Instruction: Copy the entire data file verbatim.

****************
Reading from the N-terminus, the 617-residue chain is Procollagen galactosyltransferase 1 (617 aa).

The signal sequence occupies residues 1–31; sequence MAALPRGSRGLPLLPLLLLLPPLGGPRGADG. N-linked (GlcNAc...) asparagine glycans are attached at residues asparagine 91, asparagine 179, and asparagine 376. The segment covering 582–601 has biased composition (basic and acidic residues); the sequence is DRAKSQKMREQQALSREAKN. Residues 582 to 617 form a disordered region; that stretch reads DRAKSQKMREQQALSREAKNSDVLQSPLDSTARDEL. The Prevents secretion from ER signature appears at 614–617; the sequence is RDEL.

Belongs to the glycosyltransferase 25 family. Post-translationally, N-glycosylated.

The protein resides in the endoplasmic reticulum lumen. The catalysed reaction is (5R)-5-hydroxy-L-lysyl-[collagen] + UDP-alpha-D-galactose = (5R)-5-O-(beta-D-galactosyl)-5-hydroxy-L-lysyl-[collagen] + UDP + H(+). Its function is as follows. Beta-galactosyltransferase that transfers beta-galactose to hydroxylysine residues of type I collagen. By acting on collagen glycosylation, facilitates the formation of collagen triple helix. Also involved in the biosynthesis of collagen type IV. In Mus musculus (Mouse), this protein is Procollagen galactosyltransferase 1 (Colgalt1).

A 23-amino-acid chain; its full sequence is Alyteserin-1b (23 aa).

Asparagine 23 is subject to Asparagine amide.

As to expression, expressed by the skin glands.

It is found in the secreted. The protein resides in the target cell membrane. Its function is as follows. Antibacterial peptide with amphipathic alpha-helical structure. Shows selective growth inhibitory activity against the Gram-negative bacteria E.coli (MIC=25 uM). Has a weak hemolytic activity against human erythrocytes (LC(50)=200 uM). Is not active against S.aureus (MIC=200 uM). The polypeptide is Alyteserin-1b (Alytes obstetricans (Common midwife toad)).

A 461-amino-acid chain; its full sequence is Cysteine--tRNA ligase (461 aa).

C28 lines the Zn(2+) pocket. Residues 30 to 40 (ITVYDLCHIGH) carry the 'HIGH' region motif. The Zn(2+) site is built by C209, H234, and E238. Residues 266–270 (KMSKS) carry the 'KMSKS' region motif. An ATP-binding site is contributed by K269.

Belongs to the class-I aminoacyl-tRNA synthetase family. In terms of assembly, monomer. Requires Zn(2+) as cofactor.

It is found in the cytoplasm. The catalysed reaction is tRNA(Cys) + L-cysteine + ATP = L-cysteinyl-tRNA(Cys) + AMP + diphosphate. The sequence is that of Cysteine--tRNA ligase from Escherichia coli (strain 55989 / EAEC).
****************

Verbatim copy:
Reading from the N-terminus, the 617-residue chain is Procollagen galactosyltransferase 1 (617 aa).

The signal sequence occupies residues 1–31; sequence MAALPRGSRGLPLLPLLLLLPPLGGPRGADG. N-linked (GlcNAc...) asparagine glycans are attached at residues asparagine 91, asparagine 179, and asparagine 376. The segment covering 582–601 has biased composition (basic and acidic residues); the sequence is DRAKSQKMREQQALSREAKN. Residues 582 to 617 form a disordered region; that stretch reads DRAKSQKMREQQALSREAKNSDVLQSPLDSTARDEL. The Prevents secretion from ER signature appears at 614–617; the sequence is RDEL.

Belongs to the glycosyltransferase 25 family. Post-translationally, N-glycosylated.

The protein resides in the endoplasmic reticulum lumen. The catalysed reaction is (5R)-5-hydroxy-L-lysyl-[collagen] + UDP-alpha-D-galactose = (5R)-5-O-(beta-D-galactosyl)-5-hydroxy-L-lysyl-[collagen] + UDP + H(+). Its function is as follows. Beta-galactosyltransferase that transfers beta-galactose to hydroxylysine residues of type I collagen. By acting on collagen glycosylation, facilitates the formation of collagen triple helix. Also involved in the biosynthesis of collagen type IV. In Mus musculus (Mouse), this protein is Procollagen galactosyltransferase 1 (Colgalt1).

A 23-amino-acid chain; its full sequence is Alyteserin-1b (23 aa).

Asparagine 23 is subject to Asparagine amide.

As to expression, expressed by the skin glands.

It is found in the secreted. The protein resides in the target cell membrane. Its function is as follows. Antibacterial peptide with amphipathic alpha-helical structure. Shows selective growth inhibitory activity against the Gram-negative bacteria E.coli (MIC=25 uM). Has a weak hemolytic activity against human erythrocytes (LC(50)=200 uM). Is not active against S.aureus (MIC=200 uM). The polypeptide is Alyteserin-1b (Alytes obstetricans (Common midwife toad)).

A 461-amino-acid chain; its full sequence is Cysteine--tRNA ligase (461 aa).

C28 lines the Zn(2+) pocket. Residues 30 to 40 (ITVYDLCHIGH) carry the 'HIGH' region motif. The Zn(2+) site is built by C209, H234, and E238. Residues 266–270 (KMSKS) carry the 'KMSKS' region motif. An ATP-binding site is contributed by K269.

Belongs to the class-I aminoacyl-tRNA synthetase family. In terms of assembly, monomer. Requires Zn(2+) as cofactor.

It is found in the cytoplasm. The catalysed reaction is tRNA(Cys) + L-cysteine + ATP = L-cysteinyl-tRNA(Cys) + AMP + diphosphate. The sequence is that of Cysteine--tRNA ligase from Escherichia coli (strain 55989 / EAEC).